Articles by Month: April 2016
Advice from Bill and Wilson, Founders of Go Media
There is no perfect recipe for growing a thriving design firm. But through our share of failures, we have learned what works more often than not. Here are some lessons we have learned since Go Media’s inception in 1997.
1.Don’t quit your day job.
- Keep it for a reliable source of revenue in the early days. Use this to set up your home office, portfolio, business structure, books, your company website, and marketing materials. Then, when you need extra hours for sleep, then you can quit that day job and take on your design work full time.
“I worked a lot of what I refer to as “survival jobs” on my road to freelancing. For two summers I was a Basement Waterproofing Technician. By “technician”, I guess they meant “do you know which way to point a shovel”? We’d start our days at 5am and dig houses down to the footer. The days were long and grueling, often into the night. It was common to only work on design over the weekend. I began to seek jobs that would allow me more flexibility. I signed up for temp work through a staffing agency. I soon learned “temp work” was abundant because it was often shit nobody else wanted to do. I’ll never forget power-washing industrial oil tanks from the inside wearing a yellow rubber suit and having to wipe my goggles every minute as oily water would laminate them. Temp work turned out to be a fascinating glimpse behind the scenes of so many industries in Northeast Ohio, ala “Dirty Jobs”. It also allowed me to set my own schedule and decline jobs when I was busy designing.” – Wilson
2.Build a passionate team.
- You need to make sure you’re finding and hiring the very best employees. If you’ve got some bad energy, get rid of it.
“What’s the old saying? “Fire fast and hire slow”. I would start with that. I used to hang onto bad employees way too long. These days I can see more clearly when someone isn’t a fit and I’m quick with the trigger to get them out of my company. As for the hiring slowly part… I actually have another saying that fits with my current hiring methodology: “Try before you buy”. These days I hire interns almost exclusively. There is nothing quite like having a potential employee working in-house for three months to get a real sense of who they are. Interviews are fine… but let me watch you working. Let me get to know your personality.” – Bill
3. Track your metrics!
- Consider what the key measurable components of your business are and start tracking those metrics on a spreadsheet on a regular basis.
“I’ve learned how important metrics really are. You must have data to understand what’s happening with your business. Once you have data to show you the reality of your business (not just the feeling of what you THINK is happening) you will realize immediately how you need to fix your business. Metrics are at the core of our business. Give me stats and I will better understand what’s working and what’s not. Whenever we have some new activity I immediately ask myself: “how can I track this.” I’ll give you a few examples of metrics we track on a monthly basis: per-employee-profitability, per-project-profitability, employee billable %, # Sales leads, Sales close %, Site visitors, Hours networking. In total we probably have about 50 metrics for our company.” – Bill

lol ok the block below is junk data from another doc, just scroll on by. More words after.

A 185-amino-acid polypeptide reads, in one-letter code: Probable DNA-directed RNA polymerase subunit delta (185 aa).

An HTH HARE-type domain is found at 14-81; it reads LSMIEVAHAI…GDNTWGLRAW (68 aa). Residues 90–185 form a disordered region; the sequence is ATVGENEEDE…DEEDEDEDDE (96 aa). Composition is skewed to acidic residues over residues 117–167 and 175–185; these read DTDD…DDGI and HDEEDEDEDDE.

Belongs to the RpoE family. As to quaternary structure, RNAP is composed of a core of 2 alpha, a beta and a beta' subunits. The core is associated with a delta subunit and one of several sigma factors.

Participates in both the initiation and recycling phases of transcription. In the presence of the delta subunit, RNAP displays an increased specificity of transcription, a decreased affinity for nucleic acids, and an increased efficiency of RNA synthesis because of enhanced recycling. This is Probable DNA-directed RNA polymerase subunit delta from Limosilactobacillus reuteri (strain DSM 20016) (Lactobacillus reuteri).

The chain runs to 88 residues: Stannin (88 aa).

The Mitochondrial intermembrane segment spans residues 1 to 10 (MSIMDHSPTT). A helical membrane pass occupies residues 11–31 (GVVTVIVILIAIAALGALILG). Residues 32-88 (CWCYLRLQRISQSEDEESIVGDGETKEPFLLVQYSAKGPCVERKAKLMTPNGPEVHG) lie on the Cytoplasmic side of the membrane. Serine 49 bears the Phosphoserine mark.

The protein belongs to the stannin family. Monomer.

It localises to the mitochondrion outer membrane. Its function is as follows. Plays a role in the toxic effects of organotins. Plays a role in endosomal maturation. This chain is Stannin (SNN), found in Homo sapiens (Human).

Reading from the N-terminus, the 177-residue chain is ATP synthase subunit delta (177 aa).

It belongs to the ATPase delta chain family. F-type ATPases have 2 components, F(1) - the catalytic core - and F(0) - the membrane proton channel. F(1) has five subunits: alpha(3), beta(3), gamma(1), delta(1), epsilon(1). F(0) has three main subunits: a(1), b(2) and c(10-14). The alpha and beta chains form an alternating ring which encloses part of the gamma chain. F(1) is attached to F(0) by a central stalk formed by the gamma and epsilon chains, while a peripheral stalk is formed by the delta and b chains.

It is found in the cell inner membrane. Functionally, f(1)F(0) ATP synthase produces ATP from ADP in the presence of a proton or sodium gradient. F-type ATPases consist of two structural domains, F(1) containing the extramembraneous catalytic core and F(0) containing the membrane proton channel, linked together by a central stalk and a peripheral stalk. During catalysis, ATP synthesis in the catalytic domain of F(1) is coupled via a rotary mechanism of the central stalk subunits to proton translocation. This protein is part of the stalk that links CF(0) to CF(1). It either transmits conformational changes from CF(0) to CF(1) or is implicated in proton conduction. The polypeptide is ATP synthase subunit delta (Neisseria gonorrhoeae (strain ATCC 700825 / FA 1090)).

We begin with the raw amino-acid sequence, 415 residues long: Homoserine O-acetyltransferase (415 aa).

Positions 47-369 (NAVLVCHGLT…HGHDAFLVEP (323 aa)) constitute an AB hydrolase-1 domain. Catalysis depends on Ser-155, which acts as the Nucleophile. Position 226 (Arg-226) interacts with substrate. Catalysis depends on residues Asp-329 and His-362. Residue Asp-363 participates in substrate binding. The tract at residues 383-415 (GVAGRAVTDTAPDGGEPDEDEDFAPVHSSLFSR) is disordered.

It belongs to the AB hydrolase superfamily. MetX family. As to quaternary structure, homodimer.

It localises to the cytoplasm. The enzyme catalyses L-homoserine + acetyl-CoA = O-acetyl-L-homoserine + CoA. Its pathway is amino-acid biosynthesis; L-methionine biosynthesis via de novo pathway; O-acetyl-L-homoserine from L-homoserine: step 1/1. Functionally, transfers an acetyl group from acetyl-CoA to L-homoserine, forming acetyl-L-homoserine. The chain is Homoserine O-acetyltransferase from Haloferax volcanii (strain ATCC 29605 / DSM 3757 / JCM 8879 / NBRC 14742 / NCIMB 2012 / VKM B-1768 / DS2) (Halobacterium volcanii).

“SYSTEMS are so important! You must stay organized. Fortunately, since those days, the advent of SaaS (software as a service) AKA Web Apps came into being. FreshBooks, Quickbooks Online, Basecamp, Podio, Trello, Salesforce, you name it – even Google Apps for Business can be transformational. There are so many web apps you can leverage to keep your business information in order. Use them.” – Wilson
4. Decide on your own unique self promotion strategy and stick to it.
- Get away from your desk! Knock on doors, host events, network, find a marketing vehicle, be creative.
“Rave flyers were something that really worked for us. The rave scene was a very reciprocity minded culture, a lot like the hippie festivals of Jerry Garcia days. It was a great big colorful family, it was all love and everyone knew each other. It was full of counterculture people and they celebrated zany creativity. Bill’s an immensely talented illustrator. I did some wild stuff in 3D and prided myself in typography and type treatments. We were able to tag our designs with a logo and contact info reaching out to anyone who might also need a flyer. A typical show might have anywhere from 5,000 to 100,000 flyers printed. That’s a lot of exposure! Our flyers were zany, but conceptualized well enough (before we really understood advertising), to spread allover the place. We had stark raving fans! We soon were being hired to design flyers for ravers in California, Texas, New York, PA, Florida and Canada. There also happened to be civilized business owners among the glow-sticks and baggy pants who hired us for whatever they had going on.” – Wilson